methods generally accepted by professional appraisers. State law
requires that assessed value of property be placed at 25? of
reasonable market value. This is done. The activities of this
office appear, from our investigation, to be carried out in a
professional manner and in reasonable compliance with State law.

It is obvious that residential properties, particularly single
family dwellings that have a reasonably high turn-over rate, can easily
be appraised at a ratio to their current market value since that
value is established frequently. In general, this is done in the
Assessor's Office by review of sales or property on a continuing
basis. As a practical matter the review affects assessed value
several years after direct sales. In theory the process is
reasonable and equitable and lags sales for two reasons. It is
impossible to maintain the pace of review of market values and
adjustment of assessed values in all areas of the City equivalent
to skyrocketing transfer of property. It is also more equitable
to follow general neighborhood trends than to establish market
values in proportion to isolated individual sales. This reasoning
appears equitable to this Grand Jury and does provide some protec-
tion to the homeowner.

In the case of commercial and industrial properties, the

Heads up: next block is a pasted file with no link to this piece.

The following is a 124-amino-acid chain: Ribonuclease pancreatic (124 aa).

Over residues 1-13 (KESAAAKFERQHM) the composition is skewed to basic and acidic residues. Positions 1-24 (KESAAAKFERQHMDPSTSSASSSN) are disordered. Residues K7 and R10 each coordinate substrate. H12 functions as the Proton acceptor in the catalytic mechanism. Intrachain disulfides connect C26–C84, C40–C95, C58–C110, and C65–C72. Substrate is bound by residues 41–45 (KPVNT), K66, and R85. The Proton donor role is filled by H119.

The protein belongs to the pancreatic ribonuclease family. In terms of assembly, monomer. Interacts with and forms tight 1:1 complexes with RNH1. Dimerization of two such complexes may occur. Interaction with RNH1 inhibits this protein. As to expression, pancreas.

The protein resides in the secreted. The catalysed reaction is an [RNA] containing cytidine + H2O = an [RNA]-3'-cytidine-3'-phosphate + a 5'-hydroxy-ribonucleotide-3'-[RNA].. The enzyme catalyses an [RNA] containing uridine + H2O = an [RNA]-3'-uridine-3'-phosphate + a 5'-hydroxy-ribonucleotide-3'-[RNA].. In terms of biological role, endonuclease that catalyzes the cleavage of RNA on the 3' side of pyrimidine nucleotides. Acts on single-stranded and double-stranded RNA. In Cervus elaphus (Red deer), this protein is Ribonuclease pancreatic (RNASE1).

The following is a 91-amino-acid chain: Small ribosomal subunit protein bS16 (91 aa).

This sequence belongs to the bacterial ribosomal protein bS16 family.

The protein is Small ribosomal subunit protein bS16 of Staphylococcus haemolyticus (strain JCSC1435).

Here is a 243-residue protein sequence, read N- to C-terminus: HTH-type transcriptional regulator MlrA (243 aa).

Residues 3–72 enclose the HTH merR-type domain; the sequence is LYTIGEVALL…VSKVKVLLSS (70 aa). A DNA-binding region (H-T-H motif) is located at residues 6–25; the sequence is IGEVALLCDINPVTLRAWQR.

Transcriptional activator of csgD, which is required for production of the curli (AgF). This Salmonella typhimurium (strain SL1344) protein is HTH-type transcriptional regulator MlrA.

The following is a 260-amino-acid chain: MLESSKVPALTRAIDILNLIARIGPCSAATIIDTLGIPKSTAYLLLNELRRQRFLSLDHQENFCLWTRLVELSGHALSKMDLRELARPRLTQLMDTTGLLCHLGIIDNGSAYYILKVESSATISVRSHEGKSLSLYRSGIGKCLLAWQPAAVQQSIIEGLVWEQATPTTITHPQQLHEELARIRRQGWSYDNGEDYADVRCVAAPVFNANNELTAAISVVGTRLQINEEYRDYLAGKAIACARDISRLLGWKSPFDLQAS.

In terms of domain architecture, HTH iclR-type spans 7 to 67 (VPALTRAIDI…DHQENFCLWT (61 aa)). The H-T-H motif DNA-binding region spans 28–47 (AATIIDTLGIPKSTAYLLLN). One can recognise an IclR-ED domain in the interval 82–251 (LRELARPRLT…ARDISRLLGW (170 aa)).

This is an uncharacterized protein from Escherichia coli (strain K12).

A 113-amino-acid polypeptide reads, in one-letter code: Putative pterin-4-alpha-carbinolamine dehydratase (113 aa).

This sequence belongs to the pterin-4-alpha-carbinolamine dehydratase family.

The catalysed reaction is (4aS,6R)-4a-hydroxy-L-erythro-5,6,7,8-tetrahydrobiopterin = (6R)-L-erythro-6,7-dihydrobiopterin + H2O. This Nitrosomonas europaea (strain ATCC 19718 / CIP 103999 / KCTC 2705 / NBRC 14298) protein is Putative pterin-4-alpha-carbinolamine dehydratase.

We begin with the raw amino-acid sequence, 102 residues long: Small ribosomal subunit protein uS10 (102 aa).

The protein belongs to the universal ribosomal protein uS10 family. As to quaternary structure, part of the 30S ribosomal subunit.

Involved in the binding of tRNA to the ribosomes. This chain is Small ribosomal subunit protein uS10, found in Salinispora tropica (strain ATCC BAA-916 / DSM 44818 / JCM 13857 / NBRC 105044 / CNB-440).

method of appraisal is somewhat more complex. Equivalent or even
similar property sales are not available for comparison. The
Assessor's staff became dependent — as was noted in a series of
newspaper articles — on the capital gain received by the operation
of the facility, and more importantly on the expertise of the
appraiser. The method Is a professionally acceptable one and has
provided resulting values close to, but usually slightly above,
sales prices of equivalent property.

Questions have been raised concerning the valuation of
vacant commercial property. In fact, a minimum value Is placed on
this type of property, by separately assessing the value of land
for which comparable market values can be obtained.

There Is continuing concern that the budgeting process
and the Civil Service does not allow for adjustment of inequities
in salary structure for employees on the Assessor's professional


ASSESSOR (continued)

staff. There is equal concern for adequate training for appraisers.
The Department management feels that salary limitations make it
difficult to recruit trained appraisers. It has become necessary,
therefore, to establish a Real Property Appraisal Trainee Class,
a combination of formal appraisal education and on-the-job training,
to produce a competent staff.

This Grand Jury finds that the Assessor is conducting his
responsibility in accordance with his charge and up to the potential
of his staff. It is worthy to note that if criticism is necessary,
it should be directed to the State law that requires that single
family residences be assessed at the same rate as commercial or
industrial property, or to those that control the local spending
that is dependent upon property taxes. This Civil Grand Jury